Steve Jobs’ prerecorded testimony for the major antitrust lawsuit against Apple is currently the focus of another legal battle, as Apple lawyers attempt to keep the video out of the media’s hands. Legal advisers from CNN, Bloomberg, and the Associated Press filed a motion to obtain the video deposition, claiming it is their right to obtain copies and share through their outlets. Apple claims the video was not admitted into evidence, therefore it is not legally required to be shared with the press. Apple’s lawyers also claim the media is attempting to see Steve Jobs at one of the sickest points prior to his death, accusing them of wanting to see “a dead man”.
According to Time Magazine, the representing law firm of the media companies only wants to acquire portions of the prerecorded deposition that the jury heard, a common practice in many high profile court cases. Tom Burke, a partner at David Wright Tremaine, is representing the media outlets and feels that his help was only called upon because of the high profile status of Steve Jobs and his death shortly after recording the video.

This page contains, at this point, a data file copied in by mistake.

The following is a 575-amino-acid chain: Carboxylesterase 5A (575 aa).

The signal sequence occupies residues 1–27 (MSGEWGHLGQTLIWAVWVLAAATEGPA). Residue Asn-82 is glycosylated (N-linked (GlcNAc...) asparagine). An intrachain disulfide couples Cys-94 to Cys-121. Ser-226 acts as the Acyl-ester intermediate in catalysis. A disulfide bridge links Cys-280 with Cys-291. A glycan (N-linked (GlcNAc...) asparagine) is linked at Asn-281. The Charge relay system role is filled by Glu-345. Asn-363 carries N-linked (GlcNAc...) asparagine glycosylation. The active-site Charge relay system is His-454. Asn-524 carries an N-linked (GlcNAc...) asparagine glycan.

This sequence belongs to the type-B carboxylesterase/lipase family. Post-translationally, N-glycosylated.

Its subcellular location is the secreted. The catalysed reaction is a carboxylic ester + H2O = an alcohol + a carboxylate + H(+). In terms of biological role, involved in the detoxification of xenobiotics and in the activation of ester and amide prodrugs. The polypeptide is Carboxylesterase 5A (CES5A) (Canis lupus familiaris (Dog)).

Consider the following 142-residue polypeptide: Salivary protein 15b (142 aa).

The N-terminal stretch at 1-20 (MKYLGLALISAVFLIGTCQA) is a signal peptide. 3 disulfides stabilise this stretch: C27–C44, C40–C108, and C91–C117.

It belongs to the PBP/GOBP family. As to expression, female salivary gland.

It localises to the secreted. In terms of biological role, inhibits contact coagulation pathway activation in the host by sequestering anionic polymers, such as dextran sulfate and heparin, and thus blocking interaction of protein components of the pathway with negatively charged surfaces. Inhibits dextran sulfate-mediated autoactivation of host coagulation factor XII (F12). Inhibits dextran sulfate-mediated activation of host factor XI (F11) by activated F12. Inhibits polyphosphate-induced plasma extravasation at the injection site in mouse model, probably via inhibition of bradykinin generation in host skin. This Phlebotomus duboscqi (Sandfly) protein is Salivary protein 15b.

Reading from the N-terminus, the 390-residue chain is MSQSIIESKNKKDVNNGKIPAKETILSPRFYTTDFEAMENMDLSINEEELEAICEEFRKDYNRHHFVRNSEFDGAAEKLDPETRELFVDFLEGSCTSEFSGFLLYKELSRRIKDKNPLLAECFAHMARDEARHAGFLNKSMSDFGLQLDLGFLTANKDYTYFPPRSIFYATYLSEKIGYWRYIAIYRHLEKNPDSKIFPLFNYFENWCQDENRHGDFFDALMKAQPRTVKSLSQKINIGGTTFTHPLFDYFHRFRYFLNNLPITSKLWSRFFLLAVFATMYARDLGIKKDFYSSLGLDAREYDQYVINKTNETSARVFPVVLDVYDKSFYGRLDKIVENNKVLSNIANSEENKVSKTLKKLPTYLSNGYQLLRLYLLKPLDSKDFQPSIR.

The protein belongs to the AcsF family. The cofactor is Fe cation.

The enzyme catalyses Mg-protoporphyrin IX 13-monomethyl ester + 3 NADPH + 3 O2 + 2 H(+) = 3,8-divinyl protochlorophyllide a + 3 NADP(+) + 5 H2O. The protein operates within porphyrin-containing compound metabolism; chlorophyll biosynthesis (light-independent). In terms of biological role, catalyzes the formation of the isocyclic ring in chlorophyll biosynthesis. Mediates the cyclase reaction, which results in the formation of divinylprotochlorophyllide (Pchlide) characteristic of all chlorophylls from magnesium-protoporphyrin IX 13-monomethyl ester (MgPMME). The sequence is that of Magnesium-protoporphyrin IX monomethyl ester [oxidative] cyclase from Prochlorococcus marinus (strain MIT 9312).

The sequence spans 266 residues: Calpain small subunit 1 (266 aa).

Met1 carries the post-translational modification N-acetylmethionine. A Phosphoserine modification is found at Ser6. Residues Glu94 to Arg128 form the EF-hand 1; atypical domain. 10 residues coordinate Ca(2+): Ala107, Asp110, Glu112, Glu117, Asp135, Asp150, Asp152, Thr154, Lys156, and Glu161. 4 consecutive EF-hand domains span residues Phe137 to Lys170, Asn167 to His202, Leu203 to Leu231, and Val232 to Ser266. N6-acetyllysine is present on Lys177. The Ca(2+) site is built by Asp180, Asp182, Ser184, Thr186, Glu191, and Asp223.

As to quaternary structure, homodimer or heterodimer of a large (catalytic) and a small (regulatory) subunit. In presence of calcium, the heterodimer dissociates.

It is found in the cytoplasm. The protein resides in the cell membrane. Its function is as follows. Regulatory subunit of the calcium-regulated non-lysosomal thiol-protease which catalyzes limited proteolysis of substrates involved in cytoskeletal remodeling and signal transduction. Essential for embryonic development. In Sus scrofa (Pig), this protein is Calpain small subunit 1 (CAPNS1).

“We’re not asking for anything other than what the jury heard. Steve Jobs is not your typical trial witness, and that’s what makes this a unique circumstance.”
However, Apple lawyers claim that the content of the video did not provide substantial value to the case and was never admitted into evidence, and therefore should not be shared publicly. They also speculate that the media hopes to profit off of one of the last videos of Steve Jobs prior to his death, at a time when he was extremely sick. Jonathan Sherman, a lawyer with Boies, Schiller, and Flexner, shared his thoughts.
“The marginal value of seeing him again, in his black turtleneck — this time very sick — is small. What they they want is a dead man, and they want to show him to the rest of the world, because it’s a judicial record.”
Business Insider shared that the Apple is maintaining the stance that Steve Jobs’ health was and is a private matter. Sharing a documented video during a time when he was sickest, especially with the media, is something they consider to be an intrusion of his personal life and could rehash the loss within his family and close friends.
Yvonne Gonzalez Rogers, the U.S. District Court Judge residing over the case, feels there could be an issue releasing the video, since recording the proceedings is not allowed. She feels that releasing the video may be a way for her to circumvent the rule of no video of the case. However, she will accept all arguments and make her decision accordingly.
[Photo Courtesy of Life Hack]